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Body After Baby

Having a baby is a huge accomplishment, and it takes a toll on a woman's body. While some women may embrace their new curves, others can't wait to take off the weight and turn to plastic surgery. 325,000 women went under the knife for a so-called "mom-job" in 2007. The combo cosmetic procedure includes a breast lift, tummy tuck, and liposuction.

Top 5 Facts about Your Body After Baby


  1. You may not feel as sexy in your own skin.
    "After you have a baby, your body changes," notes Dr. Hilda Hutcherson, MD, gynecologist and author of "What Your Mother Never Told You About Sex." "Even if you get back to your pre-pregnancy weight, you'll be a little rounder, and everything will look different. Some women experience decreased desire because of that."
  2. Breasts change after childbirth.
    Although breasts enlarge during pregnancy and while breastfeeding, afterwards, some women go down a half or full cup from their original pre-pregnancy size.
  3. Experts say breastfeeding is not a likely cause of sagging breasts post-pregnancy.
    Dr. Brian Rinker, lead author of the research being published in Aesthetic Surgery Journal, says many women undergo plastic surgery to counteract the effects of pregnancy on their bodies, with the common postpartum complaint of sagging breasts. However, the study found other factors -- such as older age, higher body mass index, and a history of smoking -- are responsible for breast sagging experienced by new moms.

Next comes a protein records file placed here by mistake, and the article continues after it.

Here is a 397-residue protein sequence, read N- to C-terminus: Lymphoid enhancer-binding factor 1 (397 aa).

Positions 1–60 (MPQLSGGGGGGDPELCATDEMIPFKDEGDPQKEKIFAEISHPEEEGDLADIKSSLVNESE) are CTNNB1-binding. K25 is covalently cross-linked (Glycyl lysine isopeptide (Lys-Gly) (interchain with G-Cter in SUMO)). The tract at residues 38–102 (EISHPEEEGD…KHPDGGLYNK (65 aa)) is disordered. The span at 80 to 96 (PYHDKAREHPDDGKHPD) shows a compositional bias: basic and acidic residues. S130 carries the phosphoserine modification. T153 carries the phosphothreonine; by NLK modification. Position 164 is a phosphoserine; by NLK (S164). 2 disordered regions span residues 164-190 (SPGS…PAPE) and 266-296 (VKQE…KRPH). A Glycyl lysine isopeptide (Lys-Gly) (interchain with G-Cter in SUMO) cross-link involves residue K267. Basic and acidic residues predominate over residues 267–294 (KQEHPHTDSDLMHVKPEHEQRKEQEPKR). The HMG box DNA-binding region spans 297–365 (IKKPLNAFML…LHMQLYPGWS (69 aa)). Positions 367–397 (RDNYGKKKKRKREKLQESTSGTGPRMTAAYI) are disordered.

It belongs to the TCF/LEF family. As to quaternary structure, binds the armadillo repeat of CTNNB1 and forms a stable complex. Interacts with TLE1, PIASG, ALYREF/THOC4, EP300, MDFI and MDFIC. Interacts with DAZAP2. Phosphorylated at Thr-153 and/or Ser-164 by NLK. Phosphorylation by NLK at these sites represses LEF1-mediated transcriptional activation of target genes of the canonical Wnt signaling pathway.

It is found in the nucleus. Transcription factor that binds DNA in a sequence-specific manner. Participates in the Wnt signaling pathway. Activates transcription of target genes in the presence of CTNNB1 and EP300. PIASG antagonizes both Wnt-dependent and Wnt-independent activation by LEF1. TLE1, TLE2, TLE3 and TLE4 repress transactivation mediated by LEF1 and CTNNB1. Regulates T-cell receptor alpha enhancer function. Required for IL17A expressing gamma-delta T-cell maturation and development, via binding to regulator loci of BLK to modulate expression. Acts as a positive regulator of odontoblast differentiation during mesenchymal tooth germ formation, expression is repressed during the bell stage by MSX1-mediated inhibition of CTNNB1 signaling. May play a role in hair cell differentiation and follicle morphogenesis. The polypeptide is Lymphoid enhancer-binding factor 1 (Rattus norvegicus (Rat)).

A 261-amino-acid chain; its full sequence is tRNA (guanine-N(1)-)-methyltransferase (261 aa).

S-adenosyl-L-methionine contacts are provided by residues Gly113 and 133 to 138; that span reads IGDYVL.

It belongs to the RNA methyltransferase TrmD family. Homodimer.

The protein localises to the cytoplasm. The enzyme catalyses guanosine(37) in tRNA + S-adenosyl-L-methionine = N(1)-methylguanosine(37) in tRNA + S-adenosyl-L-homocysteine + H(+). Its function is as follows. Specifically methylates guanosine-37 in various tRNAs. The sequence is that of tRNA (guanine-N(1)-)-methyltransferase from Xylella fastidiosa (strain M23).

4. You may worry about your vagina being "good enough."
    "Most women have heard the myth -- and it is a myth -- that childbirth changes your vagina forever," Hutcherson says. "They worry that they'll never be as tight as they were before, so therefore their man won't enjoy having sex with them as much as he did before. Even though that's not true -- your vagina will go back to normal, especially if you do kegels -- those worries can have an adverse effect on your sexual experience."
  5. When it comes to stretch marks, the truth is that they are nearly impossible to erase.
    Topical products like cocoa butter may help their appearance, and could help prevent them, but this has not been scientifically proven, according to Dr. Saul from Beverly Hills Dermatology.

The "extreme mom job" is a total body lift that is growing in popularity as a solution to all that extra skin that hangs on when someone's lost a lot of weight. Although there were only 207 total body lifts performed in the U.S. in 2000, over 10,000 body lifts were performed in 2007. According to plastic surgeon Dr. Dennis J. Hurwitz, author of "The Total Body Lift Book," this is largely due to a huge rise in extreme weight loss surgical procedures. (200,000 Americans were estimated to get gastric bypass surgery in 2008.) However, Dr. Hurwitz, who has performed hundreds of these procedures, says many moms are also getting the procedure done as well to combat loose, hanging skin after childbirth.

 

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What Moms Can Do about Body After Baby